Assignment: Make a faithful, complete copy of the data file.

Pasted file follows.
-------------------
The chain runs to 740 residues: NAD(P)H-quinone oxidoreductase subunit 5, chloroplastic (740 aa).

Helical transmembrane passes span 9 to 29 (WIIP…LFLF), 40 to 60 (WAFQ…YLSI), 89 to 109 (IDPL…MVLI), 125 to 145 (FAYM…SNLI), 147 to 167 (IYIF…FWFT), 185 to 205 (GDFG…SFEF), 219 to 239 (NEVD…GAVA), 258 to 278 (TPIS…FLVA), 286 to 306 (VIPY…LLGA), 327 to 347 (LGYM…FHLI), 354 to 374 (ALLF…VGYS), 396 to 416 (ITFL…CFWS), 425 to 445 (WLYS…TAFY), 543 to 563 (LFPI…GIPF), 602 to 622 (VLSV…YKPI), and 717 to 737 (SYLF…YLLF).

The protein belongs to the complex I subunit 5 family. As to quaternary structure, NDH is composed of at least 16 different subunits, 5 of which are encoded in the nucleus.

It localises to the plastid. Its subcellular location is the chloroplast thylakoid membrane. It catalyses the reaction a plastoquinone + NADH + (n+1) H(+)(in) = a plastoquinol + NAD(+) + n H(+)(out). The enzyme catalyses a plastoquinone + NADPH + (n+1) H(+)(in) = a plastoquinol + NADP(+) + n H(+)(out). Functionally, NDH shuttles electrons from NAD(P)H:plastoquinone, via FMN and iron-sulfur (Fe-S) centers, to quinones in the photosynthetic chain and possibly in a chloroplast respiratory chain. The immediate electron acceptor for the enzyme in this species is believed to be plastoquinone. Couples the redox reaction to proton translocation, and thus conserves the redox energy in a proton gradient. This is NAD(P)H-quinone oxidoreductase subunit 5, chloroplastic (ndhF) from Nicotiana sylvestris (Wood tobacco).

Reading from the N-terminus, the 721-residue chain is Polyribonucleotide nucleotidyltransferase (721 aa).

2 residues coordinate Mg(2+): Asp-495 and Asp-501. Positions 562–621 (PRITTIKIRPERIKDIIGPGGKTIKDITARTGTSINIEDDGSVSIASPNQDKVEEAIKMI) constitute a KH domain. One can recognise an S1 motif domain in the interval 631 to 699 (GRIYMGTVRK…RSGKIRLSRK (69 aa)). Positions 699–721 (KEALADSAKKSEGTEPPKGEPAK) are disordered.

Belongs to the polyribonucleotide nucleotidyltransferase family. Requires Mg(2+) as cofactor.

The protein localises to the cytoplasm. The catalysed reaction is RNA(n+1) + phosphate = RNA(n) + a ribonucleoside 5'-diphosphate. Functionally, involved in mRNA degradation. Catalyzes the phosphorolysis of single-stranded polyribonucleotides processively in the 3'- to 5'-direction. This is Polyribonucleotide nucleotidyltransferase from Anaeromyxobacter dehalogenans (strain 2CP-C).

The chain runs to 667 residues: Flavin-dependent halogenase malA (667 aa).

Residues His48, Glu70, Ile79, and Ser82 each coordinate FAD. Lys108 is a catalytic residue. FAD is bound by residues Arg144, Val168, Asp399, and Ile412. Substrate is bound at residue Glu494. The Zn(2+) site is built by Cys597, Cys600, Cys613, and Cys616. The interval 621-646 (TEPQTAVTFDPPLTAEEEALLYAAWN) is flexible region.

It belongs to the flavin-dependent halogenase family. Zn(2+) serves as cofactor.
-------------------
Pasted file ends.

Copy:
The chain runs to 740 residues: NAD(P)H-quinone oxidoreductase subunit 5, chloroplastic (740 aa).

Helical transmembrane passes span 9 to 29 (WIIP…LFLF), 40 to 60 (WAFQ…YLSI), 89 to 109 (IDPL…MVLI), 125 to 145 (FAYM…SNLI), 147 to 167 (IYIF…FWFT), 185 to 205 (GDFG…SFEF), 219 to 239 (NEVD…GAVA), 258 to 278 (TPIS…FLVA), 286 to 306 (VIPY…LLGA), 327 to 347 (LGYM…FHLI), 354 to 374 (ALLF…VGYS), 396 to 416 (ITFL…CFWS), 425 to 445 (WLYS…TAFY), 543 to 563 (LFPI…GIPF), 602 to 622 (VLSV…YKPI), and 717 to 737 (SYLF…YLLF).

The protein belongs to the complex I subunit 5 family. As to quaternary structure, NDH is composed of at least 16 different subunits, 5 of which are encoded in the nucleus.

It localises to the plastid. Its subcellular location is the chloroplast thylakoid membrane. It catalyses the reaction a plastoquinone + NADH + (n+1) H(+)(in) = a plastoquinol + NAD(+) + n H(+)(out). The enzyme catalyses a plastoquinone + NADPH + (n+1) H(+)(in) = a plastoquinol + NADP(+) + n H(+)(out). Functionally, NDH shuttles electrons from NAD(P)H:plastoquinone, via FMN and iron-sulfur (Fe-S) centers, to quinones in the photosynthetic chain and possibly in a chloroplast respiratory chain. The immediate electron acceptor for the enzyme in this species is believed to be plastoquinone. Couples the redox reaction to proton translocation, and thus conserves the redox energy in a proton gradient. This is NAD(P)H-quinone oxidoreductase subunit 5, chloroplastic (ndhF) from Nicotiana sylvestris (Wood tobacco).

Reading from the N-terminus, the 721-residue chain is Polyribonucleotide nucleotidyltransferase (721 aa).

2 residues coordinate Mg(2+): Asp-495 and Asp-501. Positions 562–621 (PRITTIKIRPERIKDIIGPGGKTIKDITARTGTSINIEDDGSVSIASPNQDKVEEAIKMI) constitute a KH domain. One can recognise an S1 motif domain in the interval 631 to 699 (GRIYMGTVRK…RSGKIRLSRK (69 aa)). Positions 699–721 (KEALADSAKKSEGTEPPKGEPAK) are disordered.

Belongs to the polyribonucleotide nucleotidyltransferase family. Requires Mg(2+) as cofactor.

The protein localises to the cytoplasm. The catalysed reaction is RNA(n+1) + phosphate = RNA(n) + a ribonucleoside 5'-diphosphate. Functionally, involved in mRNA degradation. Catalyzes the phosphorolysis of single-stranded polyribonucleotides processively in the 3'- to 5'-direction. This is Polyribonucleotide nucleotidyltransferase from Anaeromyxobacter dehalogenans (strain 2CP-C).

The chain runs to 667 residues: Flavin-dependent halogenase malA (667 aa).

Residues His48, Glu70, Ile79, and Ser82 each coordinate FAD. Lys108 is a catalytic residue. FAD is bound by residues Arg144, Val168, Asp399, and Ile412. Substrate is bound at residue Glu494. The Zn(2+) site is built by Cys597, Cys600, Cys613, and Cys616. The interval 621-646 (TEPQTAVTFDPPLTAEEEALLYAAWN) is flexible region.

It belongs to the flavin-dependent halogenase family. Zn(2+) serves as cofactor.